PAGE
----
Objective Prolonged seated immobility during long-distance flights is related to an increased risk of venous thromboembolism (VTE) but little is known on the risk, if any, related to sedentary work. The objective of this paper was to examine the risk of VTE according to sitting posture at work.
Methods A total of 88 077 participants from the Copenhagen City Heart Study and the Copenhagen General Population Study were included in the study cohort, all without previous thromboembolic events and aged below 65 years. Activity level at work was obtained at baseline through self-administered questionnaires. VTEs were identified through national patient registries with complete coverage. Survival analyses were performed to determine the risk of VTE according to activity level at work with adjustment for a range of known determinants including lifestyle and coagulation factors.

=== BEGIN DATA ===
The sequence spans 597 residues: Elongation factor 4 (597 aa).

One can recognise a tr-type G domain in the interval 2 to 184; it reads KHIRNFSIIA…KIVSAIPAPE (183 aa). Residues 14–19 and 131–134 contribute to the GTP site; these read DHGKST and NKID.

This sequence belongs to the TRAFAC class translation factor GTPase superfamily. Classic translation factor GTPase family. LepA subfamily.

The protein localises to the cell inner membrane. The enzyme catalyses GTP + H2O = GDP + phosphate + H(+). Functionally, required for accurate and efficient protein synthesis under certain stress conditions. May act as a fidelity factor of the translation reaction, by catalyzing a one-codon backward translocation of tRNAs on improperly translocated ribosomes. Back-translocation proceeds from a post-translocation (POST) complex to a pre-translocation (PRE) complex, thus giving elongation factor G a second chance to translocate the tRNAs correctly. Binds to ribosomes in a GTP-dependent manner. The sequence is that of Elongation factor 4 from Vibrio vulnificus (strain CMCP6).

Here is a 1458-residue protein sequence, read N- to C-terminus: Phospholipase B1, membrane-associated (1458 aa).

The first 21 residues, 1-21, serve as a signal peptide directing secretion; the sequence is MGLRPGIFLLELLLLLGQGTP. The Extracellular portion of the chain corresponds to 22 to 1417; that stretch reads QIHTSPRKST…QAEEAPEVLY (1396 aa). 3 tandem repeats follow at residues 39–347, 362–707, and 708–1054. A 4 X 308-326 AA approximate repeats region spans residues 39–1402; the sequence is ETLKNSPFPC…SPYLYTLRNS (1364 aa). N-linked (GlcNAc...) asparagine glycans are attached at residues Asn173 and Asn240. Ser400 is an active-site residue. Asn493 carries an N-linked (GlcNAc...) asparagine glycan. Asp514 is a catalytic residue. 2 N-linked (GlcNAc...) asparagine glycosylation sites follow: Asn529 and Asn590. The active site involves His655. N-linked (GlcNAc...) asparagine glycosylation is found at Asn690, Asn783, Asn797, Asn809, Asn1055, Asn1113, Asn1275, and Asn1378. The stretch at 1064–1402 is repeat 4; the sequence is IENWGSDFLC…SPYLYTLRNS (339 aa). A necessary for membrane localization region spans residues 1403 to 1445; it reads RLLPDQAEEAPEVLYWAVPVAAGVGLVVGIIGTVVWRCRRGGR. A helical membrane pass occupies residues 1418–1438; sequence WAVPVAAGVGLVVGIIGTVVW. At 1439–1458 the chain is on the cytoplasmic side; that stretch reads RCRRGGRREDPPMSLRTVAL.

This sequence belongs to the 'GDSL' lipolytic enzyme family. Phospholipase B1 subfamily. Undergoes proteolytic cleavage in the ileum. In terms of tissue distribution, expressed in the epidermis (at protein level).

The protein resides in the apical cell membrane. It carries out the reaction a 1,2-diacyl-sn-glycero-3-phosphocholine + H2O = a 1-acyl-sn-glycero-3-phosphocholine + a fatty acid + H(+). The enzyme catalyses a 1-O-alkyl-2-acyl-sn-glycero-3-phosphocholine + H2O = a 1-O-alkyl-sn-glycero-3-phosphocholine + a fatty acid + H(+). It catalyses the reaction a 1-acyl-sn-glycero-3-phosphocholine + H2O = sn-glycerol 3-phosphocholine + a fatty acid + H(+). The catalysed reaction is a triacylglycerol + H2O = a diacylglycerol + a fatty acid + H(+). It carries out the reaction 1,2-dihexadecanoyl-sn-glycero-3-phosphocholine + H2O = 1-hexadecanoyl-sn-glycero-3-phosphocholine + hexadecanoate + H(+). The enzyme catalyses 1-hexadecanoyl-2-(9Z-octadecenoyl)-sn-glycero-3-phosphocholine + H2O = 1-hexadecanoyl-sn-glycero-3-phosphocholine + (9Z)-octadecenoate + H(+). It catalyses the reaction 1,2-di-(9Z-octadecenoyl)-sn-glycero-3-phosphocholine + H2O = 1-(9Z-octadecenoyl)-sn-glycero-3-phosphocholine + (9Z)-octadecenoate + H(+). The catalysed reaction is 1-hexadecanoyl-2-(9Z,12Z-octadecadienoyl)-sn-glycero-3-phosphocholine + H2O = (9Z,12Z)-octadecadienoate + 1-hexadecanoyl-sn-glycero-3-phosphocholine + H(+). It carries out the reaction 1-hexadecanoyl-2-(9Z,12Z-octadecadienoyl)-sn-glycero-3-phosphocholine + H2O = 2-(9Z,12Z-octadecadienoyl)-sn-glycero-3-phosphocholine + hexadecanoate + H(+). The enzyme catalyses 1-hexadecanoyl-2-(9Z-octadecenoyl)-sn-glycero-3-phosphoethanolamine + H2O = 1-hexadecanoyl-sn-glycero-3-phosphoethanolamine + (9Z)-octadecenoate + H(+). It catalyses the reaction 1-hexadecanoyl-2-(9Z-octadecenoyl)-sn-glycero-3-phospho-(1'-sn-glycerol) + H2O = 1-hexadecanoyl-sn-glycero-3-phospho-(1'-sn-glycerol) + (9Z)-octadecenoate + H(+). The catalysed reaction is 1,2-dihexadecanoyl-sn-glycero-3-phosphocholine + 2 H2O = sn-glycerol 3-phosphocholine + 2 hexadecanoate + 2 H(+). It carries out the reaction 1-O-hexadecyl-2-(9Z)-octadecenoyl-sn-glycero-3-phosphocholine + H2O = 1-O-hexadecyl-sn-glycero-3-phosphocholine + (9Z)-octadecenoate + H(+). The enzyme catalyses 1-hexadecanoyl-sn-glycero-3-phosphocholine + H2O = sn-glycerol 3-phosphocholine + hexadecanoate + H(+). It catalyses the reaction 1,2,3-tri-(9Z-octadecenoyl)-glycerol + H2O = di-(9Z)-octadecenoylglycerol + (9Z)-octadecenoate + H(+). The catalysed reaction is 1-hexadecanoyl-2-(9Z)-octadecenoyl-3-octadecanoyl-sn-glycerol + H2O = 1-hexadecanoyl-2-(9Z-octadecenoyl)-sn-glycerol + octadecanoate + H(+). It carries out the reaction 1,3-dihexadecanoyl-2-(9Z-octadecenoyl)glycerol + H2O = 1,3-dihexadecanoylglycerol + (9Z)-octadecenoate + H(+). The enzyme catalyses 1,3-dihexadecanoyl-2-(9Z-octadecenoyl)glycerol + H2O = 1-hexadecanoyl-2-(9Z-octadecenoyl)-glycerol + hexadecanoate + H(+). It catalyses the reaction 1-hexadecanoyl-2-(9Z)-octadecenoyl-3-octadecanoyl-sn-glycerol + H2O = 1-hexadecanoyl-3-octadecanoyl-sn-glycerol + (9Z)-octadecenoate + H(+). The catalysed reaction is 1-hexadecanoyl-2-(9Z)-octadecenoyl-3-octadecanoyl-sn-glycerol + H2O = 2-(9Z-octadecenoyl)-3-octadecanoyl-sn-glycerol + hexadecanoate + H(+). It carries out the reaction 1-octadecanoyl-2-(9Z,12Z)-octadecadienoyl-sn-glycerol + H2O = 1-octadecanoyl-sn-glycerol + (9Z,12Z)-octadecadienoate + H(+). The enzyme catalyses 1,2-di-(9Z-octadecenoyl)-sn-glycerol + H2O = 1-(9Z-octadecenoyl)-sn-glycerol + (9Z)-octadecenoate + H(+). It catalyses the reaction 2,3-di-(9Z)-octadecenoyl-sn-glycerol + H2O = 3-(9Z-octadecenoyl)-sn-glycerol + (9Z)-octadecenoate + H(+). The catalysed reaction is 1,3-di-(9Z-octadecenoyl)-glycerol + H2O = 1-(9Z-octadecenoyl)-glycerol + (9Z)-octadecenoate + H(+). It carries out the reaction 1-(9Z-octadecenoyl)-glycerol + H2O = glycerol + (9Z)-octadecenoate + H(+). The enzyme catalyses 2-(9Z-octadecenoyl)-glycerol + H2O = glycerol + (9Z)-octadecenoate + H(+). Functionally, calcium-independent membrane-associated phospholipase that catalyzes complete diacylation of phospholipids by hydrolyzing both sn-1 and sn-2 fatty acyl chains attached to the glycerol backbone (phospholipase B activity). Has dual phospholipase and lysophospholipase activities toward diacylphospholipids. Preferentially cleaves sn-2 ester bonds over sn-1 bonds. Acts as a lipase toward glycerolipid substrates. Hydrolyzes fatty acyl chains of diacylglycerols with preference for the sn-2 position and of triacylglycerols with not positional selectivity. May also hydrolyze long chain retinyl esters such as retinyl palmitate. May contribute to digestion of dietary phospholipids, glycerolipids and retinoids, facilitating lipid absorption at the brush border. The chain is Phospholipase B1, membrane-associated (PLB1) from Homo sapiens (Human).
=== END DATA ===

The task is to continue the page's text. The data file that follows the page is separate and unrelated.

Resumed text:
Results During the follow-up period of 5 79 116 person years (mean follow-up, 7 years) 805 participants experienced their first venous thromboembolic event. 42% of the population categorised themselves as sedentary workers. Multivariable adjusted analyses showed no difference in risk of VTE between sedentary and walking work [hazard ratio (HR) 0.95 (95% confidence interval (CI), 0.80–1.14)]. Likewise, when considering activity level at work on a continuous scale, defined by Metabolic equivalents (METs), multivariable adjusted HR for 1 MET increase was 1.04 (95% CI 0.96–1.13).
Conclusion Sedentary work defined by a wide-range group of occupations, is not a risk factor for VTE. Whether certain occupations with particularly high exposure to immobilised sitting positions are associated with thromboembolic events is not addressed.
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